by douglas reeser on October 13, 2011
Anthropology is a commonly misunderstood discipline. For many, it is not all that clear what anthropologists actually do, especially because there are few job positions with the actual title of "Anthropologist." Yet anthropologists work in a variety of roles in a variety of fields. We seek to understand humans and human activity in the present and the past, and more often than not, we are working toward the improvement of the lives of those we work with.
Still, the lack of clarity about what it is that we do has come to the forefront, as numerous news outlets are covering a developing story out of Florida. Anthropologists around the country are talking about recent comments made by Florida Governor Rick Scott to multiple media outlets over the last week. It's clear that Scott can be added to the list of those who don't quite get what anthropologists do. It began when Scott commented on the Marc Benier Show:
"We don’t need a lot more anthropologists in the state. It’s a great degree if people want to get it, but we don’t need them here."Later, to the Orlando Sentinel, Scott reiterated his remarks:
"We’re spending a lot of money on education, and when you look at the results, it’s not great," the governor told a luncheon crowd of the Northwest Business Association in Tallahassee. “Do you want to use your tax money to educate more people who can’t get jobs in anthropology? I don’t.”Anthropologists, including the American Anthropological Association, have responded quickly, and most impressively by my colleagues in the University of South Florida Anthropology Department. The chair of the department, Brent Weisman, has been interviewed by numerous news outlets, and has defended the discipline admirably. In his letter from the department, Weisman explains why Scott is wrong to call out the discipline:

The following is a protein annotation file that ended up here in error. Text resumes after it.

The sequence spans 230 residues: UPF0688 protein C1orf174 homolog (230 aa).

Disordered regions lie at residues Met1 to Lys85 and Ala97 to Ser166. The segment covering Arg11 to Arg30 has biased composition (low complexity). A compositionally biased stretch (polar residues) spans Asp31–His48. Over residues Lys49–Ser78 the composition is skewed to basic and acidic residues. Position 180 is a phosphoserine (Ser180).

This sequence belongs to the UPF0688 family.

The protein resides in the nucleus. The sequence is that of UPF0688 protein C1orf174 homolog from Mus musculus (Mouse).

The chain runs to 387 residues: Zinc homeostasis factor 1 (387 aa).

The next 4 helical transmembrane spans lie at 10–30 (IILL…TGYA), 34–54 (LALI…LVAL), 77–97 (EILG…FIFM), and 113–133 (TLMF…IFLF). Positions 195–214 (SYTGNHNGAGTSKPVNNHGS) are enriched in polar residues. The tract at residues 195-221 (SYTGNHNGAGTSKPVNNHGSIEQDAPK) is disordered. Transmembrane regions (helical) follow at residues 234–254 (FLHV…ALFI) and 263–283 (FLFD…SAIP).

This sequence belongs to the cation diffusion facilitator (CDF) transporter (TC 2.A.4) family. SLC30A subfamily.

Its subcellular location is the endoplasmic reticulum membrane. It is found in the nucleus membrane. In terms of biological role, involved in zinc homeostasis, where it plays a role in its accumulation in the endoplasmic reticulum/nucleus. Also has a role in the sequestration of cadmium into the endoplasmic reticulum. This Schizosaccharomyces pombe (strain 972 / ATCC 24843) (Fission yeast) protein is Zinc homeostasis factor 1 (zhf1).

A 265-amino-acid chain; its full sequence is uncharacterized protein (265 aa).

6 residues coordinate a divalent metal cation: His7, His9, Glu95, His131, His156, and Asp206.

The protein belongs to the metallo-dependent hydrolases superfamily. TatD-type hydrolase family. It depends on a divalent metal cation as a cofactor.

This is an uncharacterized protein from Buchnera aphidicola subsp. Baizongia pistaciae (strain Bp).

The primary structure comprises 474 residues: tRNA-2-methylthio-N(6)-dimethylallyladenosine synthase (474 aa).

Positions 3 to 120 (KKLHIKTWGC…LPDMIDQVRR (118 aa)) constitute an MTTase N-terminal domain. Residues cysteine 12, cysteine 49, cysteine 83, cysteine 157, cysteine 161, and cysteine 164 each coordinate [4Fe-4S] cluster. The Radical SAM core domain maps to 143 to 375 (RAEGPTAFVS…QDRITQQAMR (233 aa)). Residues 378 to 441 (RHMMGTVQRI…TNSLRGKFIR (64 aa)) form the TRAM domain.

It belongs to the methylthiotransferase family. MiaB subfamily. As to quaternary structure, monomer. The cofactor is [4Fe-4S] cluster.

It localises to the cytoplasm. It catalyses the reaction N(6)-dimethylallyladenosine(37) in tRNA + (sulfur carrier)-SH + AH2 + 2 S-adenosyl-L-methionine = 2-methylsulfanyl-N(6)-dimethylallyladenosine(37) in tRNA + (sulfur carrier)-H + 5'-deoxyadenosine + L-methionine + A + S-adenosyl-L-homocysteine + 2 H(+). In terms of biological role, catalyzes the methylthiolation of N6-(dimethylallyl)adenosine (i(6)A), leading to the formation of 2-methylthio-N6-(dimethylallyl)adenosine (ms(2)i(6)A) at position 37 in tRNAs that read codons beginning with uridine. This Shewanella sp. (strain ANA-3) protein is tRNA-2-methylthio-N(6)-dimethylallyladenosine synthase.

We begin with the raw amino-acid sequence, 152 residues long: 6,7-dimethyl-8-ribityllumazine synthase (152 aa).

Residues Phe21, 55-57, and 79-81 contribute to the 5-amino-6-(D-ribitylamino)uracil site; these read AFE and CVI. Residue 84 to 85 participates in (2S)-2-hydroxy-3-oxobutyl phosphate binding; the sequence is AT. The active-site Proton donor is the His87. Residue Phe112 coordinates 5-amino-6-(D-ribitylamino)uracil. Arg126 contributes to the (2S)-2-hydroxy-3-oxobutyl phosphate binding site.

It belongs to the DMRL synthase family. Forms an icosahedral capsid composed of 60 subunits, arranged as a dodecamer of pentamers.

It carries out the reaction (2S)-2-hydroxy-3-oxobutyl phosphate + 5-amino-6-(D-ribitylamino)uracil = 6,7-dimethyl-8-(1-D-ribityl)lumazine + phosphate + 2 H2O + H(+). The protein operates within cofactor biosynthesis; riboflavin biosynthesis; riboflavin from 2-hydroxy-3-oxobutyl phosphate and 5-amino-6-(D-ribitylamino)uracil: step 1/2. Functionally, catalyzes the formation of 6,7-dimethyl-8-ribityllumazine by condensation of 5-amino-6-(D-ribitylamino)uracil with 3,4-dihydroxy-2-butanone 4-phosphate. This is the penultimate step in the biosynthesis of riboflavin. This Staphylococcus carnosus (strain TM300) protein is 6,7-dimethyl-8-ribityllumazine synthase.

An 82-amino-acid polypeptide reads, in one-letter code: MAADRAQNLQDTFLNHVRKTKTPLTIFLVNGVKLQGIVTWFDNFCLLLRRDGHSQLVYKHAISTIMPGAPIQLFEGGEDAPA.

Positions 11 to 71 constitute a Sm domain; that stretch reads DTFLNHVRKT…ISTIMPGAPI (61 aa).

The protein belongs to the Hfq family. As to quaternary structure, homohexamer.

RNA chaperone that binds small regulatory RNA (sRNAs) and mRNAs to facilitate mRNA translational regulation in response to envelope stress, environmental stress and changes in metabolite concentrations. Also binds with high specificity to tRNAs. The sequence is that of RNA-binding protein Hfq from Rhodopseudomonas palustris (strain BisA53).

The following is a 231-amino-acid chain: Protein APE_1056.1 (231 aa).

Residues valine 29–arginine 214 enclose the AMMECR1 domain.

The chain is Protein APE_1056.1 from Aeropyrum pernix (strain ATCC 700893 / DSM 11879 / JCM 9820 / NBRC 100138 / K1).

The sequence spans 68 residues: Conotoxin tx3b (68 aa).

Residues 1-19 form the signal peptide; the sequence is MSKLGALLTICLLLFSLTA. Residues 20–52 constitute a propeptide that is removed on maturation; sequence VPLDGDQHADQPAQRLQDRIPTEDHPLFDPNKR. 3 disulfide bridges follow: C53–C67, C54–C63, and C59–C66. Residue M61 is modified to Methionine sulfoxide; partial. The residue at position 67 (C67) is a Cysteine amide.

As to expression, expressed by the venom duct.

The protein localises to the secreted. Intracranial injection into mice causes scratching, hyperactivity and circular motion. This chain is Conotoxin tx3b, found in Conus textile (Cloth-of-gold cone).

My colleagues and I in the Anthropology Department at USF encourage our Governor to do his homework on the modern discipline of anthropology before making another casual but ill-informed remark. Anthropologists at USF work side by side with civil and industrial engineers, cancer researchers, specialists in public health and medicine, chemists, biologists, and others in the science, technology, and engineering fields that the Governor so eagerly applauds. Our colleagues in the natural, engineering, and medical sciences view the anthropological collaboration as absolutely essential to the success of their research and encourage their students to take courses in anthropology to help make them better scientists.And fellow students, led by Charlotte Noble and Janelle Christensen, have put together the above slideshow highlighting the diverse work of anthropologists, illustrating that anthropology is engaged with and plays an important role in our everyday lives.
And finally, in a twist to the story that would be hard to believe if it wasn't true, it has been reported that Rick Scott's own daughter received a degree in Anthropology. What can you say really, although I'm just glad my parents don't denigrate the degrees I hold to the national media!
Check out the slideshow above to learn about some of the great work that anthropologists do!
And for a comprehensive summary (with a ton of links) of the controversy check out Daniel Lende's Neuroanthropology column here >>>